November 04, 2010

"Crane Crazy"

I dare you to try and say that blog title out loud. It's harder than it looks!

I've wanted to get a crane for the layout and film set for a while now. Adds some form of operational interest in the background for scenes, and if I ever film a crash or similar...good for shots showing the aftermath!

However, at £35 a pop, the standard Hornby crane I favoured was looking too expensive - and I wanted two of them...

So I decided to invest in the bright yellow "Railroad" crane (got for £12, an absolute steal) - and put it in a fictitious livery, that would better suit the overall look of The British Railway Series, and give me something to play around with.

I removed the British Railway double arrows, and a few other bits of printed detail (as I have ordered some generic numbering from Fox Transfers and will give it a fictional identity), using nail varnish remover. Potent stuff, use it sparingly with a cotton bud. I then masked up the wasp stripes - something I wanted to keep - and sprayed the rest of the model "Chaos Black" (from the Gamesworkshops range of Citadel Paints - it's an acrylic paint, and an extremely useful base paint).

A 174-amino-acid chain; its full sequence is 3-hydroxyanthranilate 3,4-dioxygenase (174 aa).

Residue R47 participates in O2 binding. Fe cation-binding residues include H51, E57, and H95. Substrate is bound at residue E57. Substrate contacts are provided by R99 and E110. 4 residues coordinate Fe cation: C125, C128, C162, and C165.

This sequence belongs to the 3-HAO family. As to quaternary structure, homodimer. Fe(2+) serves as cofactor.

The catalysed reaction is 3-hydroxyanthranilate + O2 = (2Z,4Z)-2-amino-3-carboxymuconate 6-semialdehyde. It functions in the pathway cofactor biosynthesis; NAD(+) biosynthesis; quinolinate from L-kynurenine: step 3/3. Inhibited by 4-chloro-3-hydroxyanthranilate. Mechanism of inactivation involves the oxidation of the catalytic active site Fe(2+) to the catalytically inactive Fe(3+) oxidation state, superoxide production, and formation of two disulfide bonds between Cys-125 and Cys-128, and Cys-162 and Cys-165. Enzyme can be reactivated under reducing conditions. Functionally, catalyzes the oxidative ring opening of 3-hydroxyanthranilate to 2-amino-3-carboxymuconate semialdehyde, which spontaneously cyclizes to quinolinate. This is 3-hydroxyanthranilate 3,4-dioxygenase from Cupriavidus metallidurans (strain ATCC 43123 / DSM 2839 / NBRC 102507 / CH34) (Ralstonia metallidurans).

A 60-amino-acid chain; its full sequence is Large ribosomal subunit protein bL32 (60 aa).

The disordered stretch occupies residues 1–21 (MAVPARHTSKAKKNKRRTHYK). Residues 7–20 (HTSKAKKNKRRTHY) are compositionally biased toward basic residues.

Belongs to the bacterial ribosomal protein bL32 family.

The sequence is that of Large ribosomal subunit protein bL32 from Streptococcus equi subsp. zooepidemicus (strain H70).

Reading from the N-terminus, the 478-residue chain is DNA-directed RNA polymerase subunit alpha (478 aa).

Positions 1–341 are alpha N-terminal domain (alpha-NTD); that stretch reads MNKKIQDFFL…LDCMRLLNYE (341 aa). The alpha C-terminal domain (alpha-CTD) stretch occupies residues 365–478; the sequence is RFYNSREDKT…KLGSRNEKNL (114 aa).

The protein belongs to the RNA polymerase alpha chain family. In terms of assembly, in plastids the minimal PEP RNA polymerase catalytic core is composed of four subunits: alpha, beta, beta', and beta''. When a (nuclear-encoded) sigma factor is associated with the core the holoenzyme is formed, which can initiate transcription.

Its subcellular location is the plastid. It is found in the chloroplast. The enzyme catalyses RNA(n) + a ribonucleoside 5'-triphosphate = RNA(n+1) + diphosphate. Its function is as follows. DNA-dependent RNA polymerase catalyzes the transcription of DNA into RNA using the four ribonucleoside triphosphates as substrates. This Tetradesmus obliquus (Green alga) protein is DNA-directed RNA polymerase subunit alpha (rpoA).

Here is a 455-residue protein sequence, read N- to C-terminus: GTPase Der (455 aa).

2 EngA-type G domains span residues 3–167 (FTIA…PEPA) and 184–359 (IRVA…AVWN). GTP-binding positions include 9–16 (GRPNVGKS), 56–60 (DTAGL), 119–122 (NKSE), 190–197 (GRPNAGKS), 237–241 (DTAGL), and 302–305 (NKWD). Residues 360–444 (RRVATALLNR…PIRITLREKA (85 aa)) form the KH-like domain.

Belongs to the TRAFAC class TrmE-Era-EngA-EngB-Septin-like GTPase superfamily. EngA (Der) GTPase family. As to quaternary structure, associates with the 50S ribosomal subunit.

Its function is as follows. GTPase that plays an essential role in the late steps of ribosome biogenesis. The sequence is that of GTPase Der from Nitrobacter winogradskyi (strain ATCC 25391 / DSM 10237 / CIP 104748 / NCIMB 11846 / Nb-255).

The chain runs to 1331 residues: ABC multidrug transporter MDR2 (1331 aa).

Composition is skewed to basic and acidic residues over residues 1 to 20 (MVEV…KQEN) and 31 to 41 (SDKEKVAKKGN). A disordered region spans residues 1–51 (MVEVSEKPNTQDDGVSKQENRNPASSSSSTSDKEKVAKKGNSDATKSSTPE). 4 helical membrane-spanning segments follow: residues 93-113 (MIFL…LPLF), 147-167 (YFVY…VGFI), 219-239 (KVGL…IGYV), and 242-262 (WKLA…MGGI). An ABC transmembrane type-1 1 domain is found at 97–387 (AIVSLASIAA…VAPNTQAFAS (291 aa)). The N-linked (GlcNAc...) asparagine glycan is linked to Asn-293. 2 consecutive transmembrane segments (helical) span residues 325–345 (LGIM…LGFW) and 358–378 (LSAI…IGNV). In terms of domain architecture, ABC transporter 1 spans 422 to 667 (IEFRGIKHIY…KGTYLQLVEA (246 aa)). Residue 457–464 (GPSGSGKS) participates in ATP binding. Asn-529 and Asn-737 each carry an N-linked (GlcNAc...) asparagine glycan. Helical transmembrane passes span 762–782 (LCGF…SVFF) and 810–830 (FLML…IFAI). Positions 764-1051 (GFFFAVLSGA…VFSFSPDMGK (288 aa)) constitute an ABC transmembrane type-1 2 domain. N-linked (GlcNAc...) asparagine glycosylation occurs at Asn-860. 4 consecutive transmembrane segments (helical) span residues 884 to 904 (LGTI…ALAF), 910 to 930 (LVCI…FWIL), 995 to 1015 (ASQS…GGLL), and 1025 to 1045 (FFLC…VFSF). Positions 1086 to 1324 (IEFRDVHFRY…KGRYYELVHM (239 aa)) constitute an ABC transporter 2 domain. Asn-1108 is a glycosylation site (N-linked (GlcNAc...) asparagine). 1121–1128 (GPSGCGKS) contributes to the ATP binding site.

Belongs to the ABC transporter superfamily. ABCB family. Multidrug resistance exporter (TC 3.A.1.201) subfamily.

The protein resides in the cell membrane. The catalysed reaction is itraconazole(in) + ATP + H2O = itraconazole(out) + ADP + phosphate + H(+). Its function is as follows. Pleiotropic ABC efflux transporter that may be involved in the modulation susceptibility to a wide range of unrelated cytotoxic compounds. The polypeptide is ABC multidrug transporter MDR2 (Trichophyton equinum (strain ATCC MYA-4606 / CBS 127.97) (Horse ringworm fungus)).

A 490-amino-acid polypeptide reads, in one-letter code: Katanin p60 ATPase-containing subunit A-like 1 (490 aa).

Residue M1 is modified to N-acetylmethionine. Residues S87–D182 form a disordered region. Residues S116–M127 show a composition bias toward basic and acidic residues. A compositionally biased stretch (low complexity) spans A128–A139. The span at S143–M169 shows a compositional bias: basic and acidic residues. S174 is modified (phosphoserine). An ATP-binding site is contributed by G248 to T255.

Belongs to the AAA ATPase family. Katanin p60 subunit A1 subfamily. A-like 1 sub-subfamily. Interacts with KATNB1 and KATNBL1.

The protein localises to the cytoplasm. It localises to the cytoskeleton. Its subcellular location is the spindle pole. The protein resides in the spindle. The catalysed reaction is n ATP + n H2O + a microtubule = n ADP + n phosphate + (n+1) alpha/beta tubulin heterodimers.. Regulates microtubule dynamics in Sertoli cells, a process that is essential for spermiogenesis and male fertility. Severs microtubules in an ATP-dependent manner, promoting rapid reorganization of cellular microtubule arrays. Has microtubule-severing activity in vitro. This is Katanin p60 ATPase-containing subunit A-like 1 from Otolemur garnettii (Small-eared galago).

I then added the BR cycling lion logo, then varnished it using Ardcoat (a varnish, again from the Citadel Paint range), before turning to my trusty mix of Tamiya weathering powders for a quick going over. The final stage was to add light sprays of "Purity Seal" - a sealant, again from the Citadel range - seal the powders and tone down the black paintwork. What has resulted is, I hope, a well work look that doesn't look destined for the scrapyard.

Overall I am chuffed to bit with how cheap the project was. At £12, I am planning to get another and do the same method all over again. I know it's not accurate in any sense of the word, but when you're strapped for cash, and an alternative presents itself, you go for it. Plus, I happen to think it's a handsome modification that looks tonnes better than the yellow corporate blue alternative!

Until next time.

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